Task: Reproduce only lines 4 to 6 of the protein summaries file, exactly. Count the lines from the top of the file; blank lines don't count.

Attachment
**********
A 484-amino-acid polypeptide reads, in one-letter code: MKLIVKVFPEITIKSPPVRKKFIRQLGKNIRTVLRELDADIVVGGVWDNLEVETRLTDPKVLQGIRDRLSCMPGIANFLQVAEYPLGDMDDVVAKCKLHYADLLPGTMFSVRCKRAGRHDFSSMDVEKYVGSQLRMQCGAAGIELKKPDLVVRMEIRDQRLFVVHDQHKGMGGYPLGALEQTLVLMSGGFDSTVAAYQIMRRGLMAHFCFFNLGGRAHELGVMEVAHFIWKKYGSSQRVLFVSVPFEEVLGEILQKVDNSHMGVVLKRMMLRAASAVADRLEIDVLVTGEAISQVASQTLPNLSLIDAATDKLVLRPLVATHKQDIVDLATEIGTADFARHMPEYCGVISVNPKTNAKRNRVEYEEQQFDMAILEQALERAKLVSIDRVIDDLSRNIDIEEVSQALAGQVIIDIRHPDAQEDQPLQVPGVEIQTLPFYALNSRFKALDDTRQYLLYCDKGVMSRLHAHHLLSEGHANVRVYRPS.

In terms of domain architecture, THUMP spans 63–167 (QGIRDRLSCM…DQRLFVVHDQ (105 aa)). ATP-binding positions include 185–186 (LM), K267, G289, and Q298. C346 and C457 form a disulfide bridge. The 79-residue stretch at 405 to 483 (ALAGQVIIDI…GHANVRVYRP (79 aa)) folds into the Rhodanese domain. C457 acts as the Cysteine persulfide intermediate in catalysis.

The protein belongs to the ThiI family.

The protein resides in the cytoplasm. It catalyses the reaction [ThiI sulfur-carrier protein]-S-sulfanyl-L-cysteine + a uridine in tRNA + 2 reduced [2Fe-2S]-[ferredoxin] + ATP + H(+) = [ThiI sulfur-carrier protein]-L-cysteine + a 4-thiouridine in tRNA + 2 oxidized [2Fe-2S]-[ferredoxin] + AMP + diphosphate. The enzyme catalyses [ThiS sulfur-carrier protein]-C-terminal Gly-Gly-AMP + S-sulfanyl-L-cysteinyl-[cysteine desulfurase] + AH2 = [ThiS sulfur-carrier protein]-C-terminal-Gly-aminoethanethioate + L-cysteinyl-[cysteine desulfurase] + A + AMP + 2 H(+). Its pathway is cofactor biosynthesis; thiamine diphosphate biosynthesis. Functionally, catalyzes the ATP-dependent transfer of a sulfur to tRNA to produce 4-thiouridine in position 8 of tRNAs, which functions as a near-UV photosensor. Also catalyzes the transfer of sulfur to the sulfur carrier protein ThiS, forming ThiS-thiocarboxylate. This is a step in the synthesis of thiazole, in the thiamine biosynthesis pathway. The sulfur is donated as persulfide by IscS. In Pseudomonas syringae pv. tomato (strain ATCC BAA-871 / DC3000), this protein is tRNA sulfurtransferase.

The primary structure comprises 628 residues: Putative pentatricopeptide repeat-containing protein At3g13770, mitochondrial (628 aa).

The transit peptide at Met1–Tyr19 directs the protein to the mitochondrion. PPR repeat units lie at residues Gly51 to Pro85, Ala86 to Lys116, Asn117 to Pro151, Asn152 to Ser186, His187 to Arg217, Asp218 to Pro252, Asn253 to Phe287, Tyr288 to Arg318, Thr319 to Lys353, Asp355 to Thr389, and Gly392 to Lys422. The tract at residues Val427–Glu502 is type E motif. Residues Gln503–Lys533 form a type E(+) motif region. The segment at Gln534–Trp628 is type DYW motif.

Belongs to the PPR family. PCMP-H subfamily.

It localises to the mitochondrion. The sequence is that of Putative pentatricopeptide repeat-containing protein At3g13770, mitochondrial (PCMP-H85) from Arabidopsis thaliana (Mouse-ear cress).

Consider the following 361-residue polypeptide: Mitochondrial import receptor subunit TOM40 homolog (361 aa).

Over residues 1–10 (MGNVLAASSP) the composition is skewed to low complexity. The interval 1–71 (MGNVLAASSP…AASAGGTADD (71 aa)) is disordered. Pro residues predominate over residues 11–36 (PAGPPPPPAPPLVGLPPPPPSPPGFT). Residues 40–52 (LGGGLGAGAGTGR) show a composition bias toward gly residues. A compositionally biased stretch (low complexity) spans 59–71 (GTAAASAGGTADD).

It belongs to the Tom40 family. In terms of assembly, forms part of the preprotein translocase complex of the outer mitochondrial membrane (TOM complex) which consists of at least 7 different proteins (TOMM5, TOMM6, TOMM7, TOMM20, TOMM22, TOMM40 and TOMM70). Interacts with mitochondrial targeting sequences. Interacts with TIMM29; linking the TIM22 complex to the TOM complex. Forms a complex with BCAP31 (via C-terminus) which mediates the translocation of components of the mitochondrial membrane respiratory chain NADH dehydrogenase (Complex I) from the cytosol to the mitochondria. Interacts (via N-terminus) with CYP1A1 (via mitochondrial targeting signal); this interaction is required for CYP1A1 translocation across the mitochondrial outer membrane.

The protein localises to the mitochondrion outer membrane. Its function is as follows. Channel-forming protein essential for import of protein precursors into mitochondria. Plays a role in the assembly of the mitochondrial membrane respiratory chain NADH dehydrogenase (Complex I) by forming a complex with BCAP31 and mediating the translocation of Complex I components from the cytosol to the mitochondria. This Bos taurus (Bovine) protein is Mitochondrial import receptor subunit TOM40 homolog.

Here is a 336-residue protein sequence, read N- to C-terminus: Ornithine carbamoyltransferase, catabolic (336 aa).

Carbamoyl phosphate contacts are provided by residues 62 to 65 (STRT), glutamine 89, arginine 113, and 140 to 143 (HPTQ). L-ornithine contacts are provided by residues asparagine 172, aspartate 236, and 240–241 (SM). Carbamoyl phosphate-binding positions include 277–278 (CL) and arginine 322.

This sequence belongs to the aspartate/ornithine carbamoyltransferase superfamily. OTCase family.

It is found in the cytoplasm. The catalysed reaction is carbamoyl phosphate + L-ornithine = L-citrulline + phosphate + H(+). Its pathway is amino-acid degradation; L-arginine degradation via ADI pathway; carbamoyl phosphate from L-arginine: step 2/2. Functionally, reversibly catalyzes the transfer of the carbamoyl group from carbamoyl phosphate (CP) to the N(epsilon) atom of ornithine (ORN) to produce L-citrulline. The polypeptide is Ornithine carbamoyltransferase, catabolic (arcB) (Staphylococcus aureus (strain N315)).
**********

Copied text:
The protein resides in the cytoplasm. It catalyses the reaction [ThiI sulfur-carrier protein]-S-sulfanyl-L-cysteine + a uridine in tRNA + 2 reduced [2Fe-2S]-[ferredoxin] + ATP + H(+) = [ThiI sulfur-carrier protein]-L-cysteine + a 4-thiouridine in tRNA + 2 oxidized [2Fe-2S]-[ferredoxin] + AMP + diphosphate. The enzyme catalyses [ThiS sulfur-carrier protein]-C-terminal Gly-Gly-AMP + S-sulfanyl-L-cysteinyl-[cysteine desulfurase] + AH2 = [ThiS sulfur-carrier protein]-C-terminal-Gly-aminoethanethioate + L-cysteinyl-[cysteine desulfurase] + A + AMP + 2 H(+). Its pathway is cofactor biosynthesis; thiamine diphosphate biosynthesis. Functionally, catalyzes the ATP-dependent transfer of a sulfur to tRNA to produce 4-thiouridine in position 8 of tRNAs, which functions as a near-UV photosensor. Also catalyzes the transfer of sulfur to the sulfur carrier protein ThiS, forming ThiS-thiocarboxylate. This is a step in the synthesis of thiazole, in the thiamine biosynthesis pathway. The sulfur is donated as persulfide by IscS. In Pseudomonas syringae pv. tomato (strain ATCC BAA-871 / DC3000), this protein is tRNA sulfurtransferase.

The primary structure comprises 628 residues: Putative pentatricopeptide repeat-containing protein At3g13770, mitochondrial (628 aa).

The transit peptide at Met1–Tyr19 directs the protein to the mitochondrion. PPR repeat units lie at residues Gly51 to Pro85, Ala86 to Lys116, Asn117 to Pro151, Asn152 to Ser186, His187 to Arg217, Asp218 to Pro252, Asn253 to Phe287, Tyr288 to Arg318, Thr319 to Lys353, Asp355 to Thr389, and Gly392 to Lys422. The tract at residues Val427–Glu502 is type E motif. Residues Gln503–Lys533 form a type E(+) motif region. The segment at Gln534–Trp628 is type DYW motif.